solutions of a new and holy life, are the qualifications for the Lord's supper? What says the church, in the exhortation at the celebration of the communion-" Repent ye truly for your sins past; have a lively and steadfast faith in Christ our Saviour; amend your lives, and be in perfect charity with all men; and, above all, give most humble and hearty thanks to God the Father, the Son, and the Holy Ghost, for the redemption of the world by the death and passion of our Saviour Christ." These are the dispositions and resolutions required of those who come to the Lord's table. And were not these in effect the dispositions and resolutions with which you were exhorted to receive the laying on of hands? If you were not deterred from the one ordinance on account of the holy qualifications necessary, there can be no reason for your withdrawing from the other-from an ordinance which, while it does not insist on greater qualifications, admits to greater privileges, even to a spiritual participation of that body and blood offered and shed for our redemption, and the powerful pledge to us of pardon and of life.

What was the act which you performed in confirmation? A solemn renewal of your baptismal Vows-a devotion of yourselves to the service of God. And what is the act required of you in the Lord's supper? "We offer and present unto thee, O Lord, ourselves, our souls, and bodies, to be a reasonable, holy, and living sacrifice unto thee." You have made this surrender of yourselves to God in the laying on of hands; the renewal of it is all that is required of you at the holy table. You were not too young to devote yourselves to your God and Saviour in the one ordinance, you

cannot be too young to devote yourselves to him in the other. Ah! why should the youthful heart, that most acceptable offering to God, be withheld from him? Why should the youthful heart, glowing with all the lively sensibilities of our nature, be withheld from that God and Saviour who alone can save it and make it happy? Why should it be left to that world which can never confer on it felicity-which will infallibly corrupt it, and make it miserable-miserable here and hereafter?

Christian parents, desire no greater blessing for your children than to see them sincere and humble guests at that holy table, where their Lord appears, to refresh them by his mercy, to sanctify them by his grace, to preserve them to everlasting life.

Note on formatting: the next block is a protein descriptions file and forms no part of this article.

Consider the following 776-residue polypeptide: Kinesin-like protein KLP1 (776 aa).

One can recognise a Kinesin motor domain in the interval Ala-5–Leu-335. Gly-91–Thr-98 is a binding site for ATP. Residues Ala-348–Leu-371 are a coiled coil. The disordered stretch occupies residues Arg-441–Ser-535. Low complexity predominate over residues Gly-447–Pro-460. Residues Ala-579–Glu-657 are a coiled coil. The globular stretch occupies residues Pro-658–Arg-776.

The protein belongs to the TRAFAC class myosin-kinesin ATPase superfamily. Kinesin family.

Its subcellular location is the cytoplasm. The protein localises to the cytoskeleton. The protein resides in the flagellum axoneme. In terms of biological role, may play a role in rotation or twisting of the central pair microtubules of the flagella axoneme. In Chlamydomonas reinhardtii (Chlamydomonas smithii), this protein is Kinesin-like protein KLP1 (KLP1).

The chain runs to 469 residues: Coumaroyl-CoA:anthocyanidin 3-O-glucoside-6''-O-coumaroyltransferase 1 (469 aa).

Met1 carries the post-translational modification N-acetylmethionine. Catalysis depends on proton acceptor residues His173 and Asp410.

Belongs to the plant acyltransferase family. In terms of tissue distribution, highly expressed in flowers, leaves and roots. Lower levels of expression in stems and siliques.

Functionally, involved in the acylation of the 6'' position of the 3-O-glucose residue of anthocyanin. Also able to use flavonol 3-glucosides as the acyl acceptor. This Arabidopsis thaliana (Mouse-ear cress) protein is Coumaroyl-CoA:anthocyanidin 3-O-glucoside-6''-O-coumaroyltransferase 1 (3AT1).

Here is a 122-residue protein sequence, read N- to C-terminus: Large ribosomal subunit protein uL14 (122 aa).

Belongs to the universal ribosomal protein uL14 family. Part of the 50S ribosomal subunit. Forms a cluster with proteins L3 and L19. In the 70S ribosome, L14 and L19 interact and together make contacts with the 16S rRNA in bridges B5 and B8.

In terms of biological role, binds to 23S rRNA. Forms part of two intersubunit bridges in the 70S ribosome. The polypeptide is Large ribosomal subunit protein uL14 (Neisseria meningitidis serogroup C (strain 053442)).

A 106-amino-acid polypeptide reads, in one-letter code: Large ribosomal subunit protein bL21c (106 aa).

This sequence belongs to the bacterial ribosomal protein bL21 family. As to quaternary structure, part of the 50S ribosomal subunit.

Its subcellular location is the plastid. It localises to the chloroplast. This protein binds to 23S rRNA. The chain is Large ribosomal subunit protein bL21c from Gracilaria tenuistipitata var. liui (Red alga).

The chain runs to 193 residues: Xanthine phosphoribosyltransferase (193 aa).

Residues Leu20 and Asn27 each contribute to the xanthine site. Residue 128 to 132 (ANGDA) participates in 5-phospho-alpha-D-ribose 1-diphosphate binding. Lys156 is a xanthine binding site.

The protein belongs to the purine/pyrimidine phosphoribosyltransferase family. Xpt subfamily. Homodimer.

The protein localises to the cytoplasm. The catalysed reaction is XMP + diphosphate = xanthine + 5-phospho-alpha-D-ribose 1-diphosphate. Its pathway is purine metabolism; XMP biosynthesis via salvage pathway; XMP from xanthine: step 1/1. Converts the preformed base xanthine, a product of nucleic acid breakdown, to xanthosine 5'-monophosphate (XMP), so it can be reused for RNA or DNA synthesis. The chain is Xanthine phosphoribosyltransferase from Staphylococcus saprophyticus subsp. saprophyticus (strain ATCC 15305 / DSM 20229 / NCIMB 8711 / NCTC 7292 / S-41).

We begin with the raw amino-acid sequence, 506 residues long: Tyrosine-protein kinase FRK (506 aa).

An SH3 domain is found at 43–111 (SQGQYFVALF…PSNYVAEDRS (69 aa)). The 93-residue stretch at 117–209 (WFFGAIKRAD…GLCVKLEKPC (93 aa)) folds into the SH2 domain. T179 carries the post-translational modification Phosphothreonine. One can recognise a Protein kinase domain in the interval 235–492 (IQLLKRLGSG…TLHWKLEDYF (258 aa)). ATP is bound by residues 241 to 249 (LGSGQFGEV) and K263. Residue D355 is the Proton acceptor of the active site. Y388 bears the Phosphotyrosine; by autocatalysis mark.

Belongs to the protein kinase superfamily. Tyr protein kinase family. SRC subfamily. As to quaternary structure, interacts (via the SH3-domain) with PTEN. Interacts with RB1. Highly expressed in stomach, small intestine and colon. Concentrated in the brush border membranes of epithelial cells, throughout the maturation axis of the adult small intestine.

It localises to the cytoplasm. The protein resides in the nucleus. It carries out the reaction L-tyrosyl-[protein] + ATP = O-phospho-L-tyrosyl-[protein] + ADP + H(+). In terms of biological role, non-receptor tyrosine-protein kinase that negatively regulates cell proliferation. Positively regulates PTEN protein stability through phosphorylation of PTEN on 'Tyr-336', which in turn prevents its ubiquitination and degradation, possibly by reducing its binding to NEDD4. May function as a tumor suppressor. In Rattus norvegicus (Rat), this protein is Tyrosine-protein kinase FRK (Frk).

Young disciples of this gracious Master, you are already consecrated to his service; cast not away the badges of your devotion to him-the symbols of his body and blood. You have once confessed him before men; renounce him not, when. he requires, as the test of your devotion, your participation of the memorials of his love, and the pledges of your redemption. What will the whole world profit you, if you lose your souls? Make it your supreme object to save them; and for this purpose come with penitence, with faith, with resolutions of a new and holy life, to your God and Saviour, at his table. He will pardon, bless, and protect you; and if you will not tear yourselves from him, he will be your guide unto death, your refuge and portion for ever and ever.

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PSALM CXVI. 18, 19.

I will pay my vows unto the Lord now in the presence of all his people, in the courts of the Lord's house.

UTTERED by a pious Israelite, this declaration was a resolution to celebrate, in the ordinances of the temple, the goodness of God, and to perform his vows of love and duty.

For Christians is appointed, in the supper of the Lord, an ordinance, in which they are enjoined, by solemn memorials, to celebrate the infinite mercies of God displayed in the redemption by his Son Jesus Christ; and to perform their vows of love and duty, by offering themselves, their souls and bodies, a reasonable, holy, and living sacrifice to the Lord God of their salvation.

The resolution of the devout Israelite will, we trust, be that of persons of different descriptions at the ensuing festival, when we shall see them paying their vows to their God and Saviour in the courts of this his holy temple, and in the most solemn ordinance to which it is appropriated.

"I will pay my vows unto the Lord in the presence of all his people, in the courts of the Lord's house."

Let us hope that this, expressive of a resolution to participate of the Lord's supper, will be the